Threats detected by Microsoft Defender Antivirus
Microsoft Defender Antivirus protects your Windows devices from software threats, such as viruses, malware, and spyware.
- Viruses typically spread by attaching their code to other files on your device or network and can cause infected programs to work incorrectly.
- Malware includes malicious files, applications, and code that can cause damage and disrupt normal use of devices. Also, malware can allow unauthorized access, use system resources, steal passwords and account information, lock you out of your computer and ask for ransom, and more.
- Spyware collects data, such as web-browsing activity, and sends the data to remote servers.
To provide threat protection, Microsoft Defender Antivirus uses several methods. These methods include cloud-delivered protection, real-time protection, and dedicated protection updates.
- Cloud-delivered protection helps provide near-instant detection and blocking of new and emerging threats.
- Always-on scanning uses file- and process-behavior monitoring and other techniques (also known as real-time protection).
- Dedicated protection updates are based on machine learning, human and automated big-data analysis, and in-depth threat resistance research.
To learn more about malware and Microsoft Defender Antivirus, see the following articles:
- Understanding malware & other threats
- How Microsoft identifies malware and potentially unwanted applications
- Next-generation protection in Windows 10
What happens when a non-Microsoft antivirus solution is used?
Microsoft Defender Antivirus is part of the operating system and is enabled on devices that are running Windows 10. However, if you're using a non-Microsoft antivirus solution and you aren't using Microsoft Defender for Endpoint, then Microsoft Defender Antivirus automatically goes into disabled mode.
When in disabled mode, users and customers can still use Microsoft Defender Antivirus for scheduled or on-demand scans to identify threats; however, Microsoft Defender Antivirus will no longer:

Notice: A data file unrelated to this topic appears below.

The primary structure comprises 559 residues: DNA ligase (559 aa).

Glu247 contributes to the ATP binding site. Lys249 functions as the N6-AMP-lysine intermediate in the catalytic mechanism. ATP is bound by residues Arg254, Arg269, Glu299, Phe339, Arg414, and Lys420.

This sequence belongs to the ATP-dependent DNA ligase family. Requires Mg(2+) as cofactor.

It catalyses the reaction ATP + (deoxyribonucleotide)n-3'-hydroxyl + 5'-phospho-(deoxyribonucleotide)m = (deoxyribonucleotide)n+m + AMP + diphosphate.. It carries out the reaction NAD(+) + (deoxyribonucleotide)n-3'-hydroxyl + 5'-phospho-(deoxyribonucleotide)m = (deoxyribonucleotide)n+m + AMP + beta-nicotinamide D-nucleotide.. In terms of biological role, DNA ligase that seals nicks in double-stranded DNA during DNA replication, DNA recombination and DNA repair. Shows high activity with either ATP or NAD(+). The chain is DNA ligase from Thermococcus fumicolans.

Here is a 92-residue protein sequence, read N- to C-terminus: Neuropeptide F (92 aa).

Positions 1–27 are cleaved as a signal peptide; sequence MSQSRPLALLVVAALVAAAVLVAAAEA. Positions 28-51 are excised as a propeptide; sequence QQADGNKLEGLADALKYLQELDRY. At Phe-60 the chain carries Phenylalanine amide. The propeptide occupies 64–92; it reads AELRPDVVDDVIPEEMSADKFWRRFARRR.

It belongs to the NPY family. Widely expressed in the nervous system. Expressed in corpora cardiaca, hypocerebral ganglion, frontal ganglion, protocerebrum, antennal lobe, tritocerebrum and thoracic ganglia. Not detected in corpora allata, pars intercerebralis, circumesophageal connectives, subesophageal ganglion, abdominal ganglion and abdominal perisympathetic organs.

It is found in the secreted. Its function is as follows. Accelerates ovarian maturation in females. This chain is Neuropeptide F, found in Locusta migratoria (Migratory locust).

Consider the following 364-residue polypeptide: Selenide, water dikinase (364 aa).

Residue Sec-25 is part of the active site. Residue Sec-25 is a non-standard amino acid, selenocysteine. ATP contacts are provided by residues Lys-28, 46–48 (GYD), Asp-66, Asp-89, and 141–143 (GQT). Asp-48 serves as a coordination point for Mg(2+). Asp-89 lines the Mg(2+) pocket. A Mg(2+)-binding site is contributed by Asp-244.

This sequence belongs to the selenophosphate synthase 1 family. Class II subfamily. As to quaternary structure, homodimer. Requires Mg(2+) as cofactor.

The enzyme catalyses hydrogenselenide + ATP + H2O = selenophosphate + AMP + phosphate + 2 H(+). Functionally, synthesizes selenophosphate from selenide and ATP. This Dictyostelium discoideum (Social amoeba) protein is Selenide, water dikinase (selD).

- be used as the default antivirus app.
- actively scan files for threats.
- remediate, or resolve, threats.
If you uninstall the non-Microsoft antivirus solution, Microsoft Defender Antivirus will automatically go into active mode to protect your Windows devices from threats.
- If you're using Microsoft 365, consider using Microsoft Defender Antivirus as your primary antivirus solution. Integration can provide better protection. See Better together: Microsoft Defender Antivirus and Office 365.
- Make sure to keep Microsoft Defender Antivirus up to date, even if you're using a non-Microsoft antivirus solution.
What to expect when threats are detected
When threats are detected by Microsoft Defender Antivirus, the following things happen:
Users receive notifications in Windows.
Detections are listed in the Windows Security app on the Protection history page.
If you've secured your Windows 10 devices and enrolled them in Intune, and your organization has 800 or fewer devices enrolled, you'll see threat detections and insights in the Microsoft 365 admin center on the Threats and antivirus page, which you can access from the Microsoft Defender Antivirus card on the Home page (or from the navigation pane by selecting Health > Threats & antivirus).
If your organization has more than 800 devices enrolled in Intune, you'll be prompted to view threat detections and insights from Microsoft Endpoint Manager instead of from the Threats and antivirus page.
The Microsoft Defender Antivirus card and Threats and antivirus page are being rolled out in phases, so you may not have immediate access to them.
In most cases, users don't need to take any further action. As soon as a malicious file or program is detected on a device, Microsoft Defender Antivirus blocks it and prevents it from running. Plus, newly detected threats are added to the antivirus and antimalware engine so that other devices and users are protected, as well.
If there's an action a user needs to take, such as approving the removal of a malicious file, they'll see that in the notification they receive. To learn more about actions that Microsoft Defender Antivirus takes on a user's behalf, or actions users might need to take, see Protection History. To learn how to manage threat detections as an IT professional/admin, see Review detected threats and take action.
To learn more about different threats, visit the Microsoft Security Intelligence Threats site, where you can perform the following actions:
- View current information about top threats.
- View the latest threats for a specific region.
- Search the threat encyclopedia for details about a specific threat.
Secure Windows 10 devices (article)
Evaluate Microsoft Defender Antivirus (article)
How to turn on real-time and cloud-delivered antivirus protection (article)
How to turn on and use Microsoft Defender Antivirus from the Windows Security app (article)
How to turn on Microsoft Defender Antivirus by using Group Policy (article)
How to update your antivirus definitions (article)
How to submit malware and non-malware to Microsoft for analysis (article)